Mom Naptime: A Necessity
You’ve heard it said, “Sleep when the baby sleeps,” but you can’t, you have things to do! Napping isn’t actually a thing new moms do, right? Right.
Women have taken on everything from dominating a career to raising a family, many even doing it all as a solo parent. Even if you aren’t juggling the entire world, you are still juggling your entire world. It is overwhelming on the best days.
No matter where you spend your weekdays – at an office or a playground – you understand the meaning of exhaustion. Sleep deprivation can feel like torture throughout the early years of parenthood.
A minimum of 7 hours of sleep a night is needed to maintain a healthy, balanced physical and emotional state of living. Moms everywhere survive on a whole lot less sleep, though, and it has become a glorified right of passage. The ‘up all night’ reality of early parenthood can’t be altered, but the mentality that a mother can thrive without sleep can be.
Scratch that – it must be.
There is a huge shift happening throughout our society, and we are in the midst of family transitions. How children are being raised has changed. Traditional roles have been relabeled. We are moving away from the thoughts of, “The grass is always greener on the other side,” and, “Keeping up with the Joneses.” There is an extreme focus on self-happiness and self-care. While the pendulum is widely swinging, it will find a balance, and as it does, mothers everywhere should find theirs as well.
The extremes will settle, but the true self-care must stay a priority. At the foundation of it all is sleep.
Moms Need a Nap
Newborns should wake every few hours.
Infants should be fed and soothed back to sleep whenever needed.
Toddlers should be snuggled throughout the night.
This equates to restless hours of tossing, turning, and nonbeneficial sleep for (typically) Mom. It’s to be expected and is completely normal. However, the missed sleep accumulates and eventually can trigger a domino effect on life. Not only does it cause a bad mood, lower the metabolism and impact overall health, but it can decrease milk supply, alertness and reaction time, while increasing the probability of postpartum depression, insomnia, anxiety, divorce (or strain on relationships), weight struggles, and brain fog.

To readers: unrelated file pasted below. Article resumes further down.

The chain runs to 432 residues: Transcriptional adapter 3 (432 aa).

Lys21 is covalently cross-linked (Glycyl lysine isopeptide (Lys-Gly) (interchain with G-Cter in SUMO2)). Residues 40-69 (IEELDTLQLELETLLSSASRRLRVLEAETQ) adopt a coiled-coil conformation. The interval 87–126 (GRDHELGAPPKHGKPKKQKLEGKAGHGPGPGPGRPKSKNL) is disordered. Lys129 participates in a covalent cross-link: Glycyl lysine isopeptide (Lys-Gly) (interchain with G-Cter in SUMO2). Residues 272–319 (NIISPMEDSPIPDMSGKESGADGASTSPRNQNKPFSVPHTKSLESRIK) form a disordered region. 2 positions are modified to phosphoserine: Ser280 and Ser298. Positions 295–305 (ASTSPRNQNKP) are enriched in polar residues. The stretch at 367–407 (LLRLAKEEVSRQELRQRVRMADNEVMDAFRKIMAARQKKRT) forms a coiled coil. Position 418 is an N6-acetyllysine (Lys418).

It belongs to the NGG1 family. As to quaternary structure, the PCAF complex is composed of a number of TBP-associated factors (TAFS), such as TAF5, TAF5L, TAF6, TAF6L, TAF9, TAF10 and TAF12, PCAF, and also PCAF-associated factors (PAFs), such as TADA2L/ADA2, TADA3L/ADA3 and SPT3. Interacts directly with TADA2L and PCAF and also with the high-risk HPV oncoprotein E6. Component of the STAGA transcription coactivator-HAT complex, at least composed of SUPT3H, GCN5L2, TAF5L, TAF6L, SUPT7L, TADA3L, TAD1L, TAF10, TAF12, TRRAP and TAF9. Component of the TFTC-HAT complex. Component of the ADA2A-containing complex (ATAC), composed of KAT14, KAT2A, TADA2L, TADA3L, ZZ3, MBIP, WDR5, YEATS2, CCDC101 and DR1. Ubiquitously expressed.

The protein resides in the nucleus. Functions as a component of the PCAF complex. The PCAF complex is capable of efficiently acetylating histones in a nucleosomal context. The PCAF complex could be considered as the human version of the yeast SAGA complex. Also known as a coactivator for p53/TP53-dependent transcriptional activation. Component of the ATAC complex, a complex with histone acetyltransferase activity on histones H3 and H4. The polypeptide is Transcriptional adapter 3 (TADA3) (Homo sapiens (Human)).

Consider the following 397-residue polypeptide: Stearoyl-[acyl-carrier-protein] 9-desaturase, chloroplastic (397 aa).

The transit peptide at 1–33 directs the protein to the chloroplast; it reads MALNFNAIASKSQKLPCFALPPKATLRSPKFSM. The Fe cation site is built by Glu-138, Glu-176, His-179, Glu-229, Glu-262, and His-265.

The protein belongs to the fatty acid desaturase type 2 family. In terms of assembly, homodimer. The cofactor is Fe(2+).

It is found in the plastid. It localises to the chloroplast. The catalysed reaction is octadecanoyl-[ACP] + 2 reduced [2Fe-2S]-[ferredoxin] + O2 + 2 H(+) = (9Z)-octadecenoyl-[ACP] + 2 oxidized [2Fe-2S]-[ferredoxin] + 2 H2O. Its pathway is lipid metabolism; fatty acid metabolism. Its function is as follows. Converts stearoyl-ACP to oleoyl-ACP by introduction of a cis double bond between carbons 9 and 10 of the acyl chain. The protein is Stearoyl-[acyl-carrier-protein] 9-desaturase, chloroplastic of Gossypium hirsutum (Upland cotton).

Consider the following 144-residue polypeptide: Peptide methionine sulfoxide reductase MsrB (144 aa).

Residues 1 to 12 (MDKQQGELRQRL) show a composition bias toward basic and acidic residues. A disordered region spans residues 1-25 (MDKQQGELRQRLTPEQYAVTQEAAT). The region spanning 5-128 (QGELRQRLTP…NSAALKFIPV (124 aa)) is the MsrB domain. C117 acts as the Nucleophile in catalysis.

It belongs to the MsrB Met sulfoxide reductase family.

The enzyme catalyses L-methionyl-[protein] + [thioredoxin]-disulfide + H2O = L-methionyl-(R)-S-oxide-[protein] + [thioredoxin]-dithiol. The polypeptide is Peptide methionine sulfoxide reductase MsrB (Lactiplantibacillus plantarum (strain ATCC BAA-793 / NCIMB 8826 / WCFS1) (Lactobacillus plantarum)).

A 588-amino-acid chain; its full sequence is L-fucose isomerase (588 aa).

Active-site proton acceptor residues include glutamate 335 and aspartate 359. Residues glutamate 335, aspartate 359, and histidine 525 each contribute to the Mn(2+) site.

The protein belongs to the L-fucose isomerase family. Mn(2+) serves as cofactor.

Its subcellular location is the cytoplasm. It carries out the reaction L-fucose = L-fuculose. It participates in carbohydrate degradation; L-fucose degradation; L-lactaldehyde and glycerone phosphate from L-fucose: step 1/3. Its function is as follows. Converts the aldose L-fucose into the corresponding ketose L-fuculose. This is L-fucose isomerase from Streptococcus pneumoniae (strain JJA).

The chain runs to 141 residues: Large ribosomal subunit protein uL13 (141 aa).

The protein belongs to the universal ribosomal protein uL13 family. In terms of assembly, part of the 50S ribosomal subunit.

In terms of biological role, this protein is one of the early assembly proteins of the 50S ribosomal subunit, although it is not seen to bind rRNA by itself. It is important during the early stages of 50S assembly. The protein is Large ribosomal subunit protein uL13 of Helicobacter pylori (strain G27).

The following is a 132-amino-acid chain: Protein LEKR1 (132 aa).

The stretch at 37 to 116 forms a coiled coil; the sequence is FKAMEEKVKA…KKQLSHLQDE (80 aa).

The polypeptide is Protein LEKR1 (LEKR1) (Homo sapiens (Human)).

To combat these risks, moms everywhere need to rest. They need to clock out and take a break. They need a nap.
Napping for 15-30 minutes each day can stimulate the brain, speed metabolism, and improve happiness. Even on days where hours of sleep are missed, a nap will help with your attitude.
How to Nap
It seems funny to think that napping can be done wrong, but the science shows there are ways to nap properly to increase the benefits. As a mom any nap will help – rest assured, but if you can, try to do the following:
- Nap for 30 minutes or under for an instant energy boost.
- Nap for 40-90 minutes for an energy boost that will last throughout the day (but expect to feel groggy and tired for about 30 minutes after waking).
- Meditate to clear your mind and push away any worry.
- Exercise (a simple walk outside) for 30 minutes a day.
- Get sunshine (vitamin D) daily.
- Form an enjoyable bedtime routine for yourself (not just your baby) that you can stick with daily.
- Say no to others to protect your naptime.
- Schedule your nap into your afternoon.
- Create a family bed. You and your baby will sleep longer stretches together.
- Ensure your sleep environment is peaceful, dark, calm, cool, and welcoming – even during the afternoon.
- Ask for help if you need someone to watch the baby so you can rest.
Remember that good sleep boosts the brain’s ability to form lasting memories. It grants the body the rest needed to repair cells and fight viruses. You deserve to enjoy these days and not sleepwalk through them. Go, take a nap.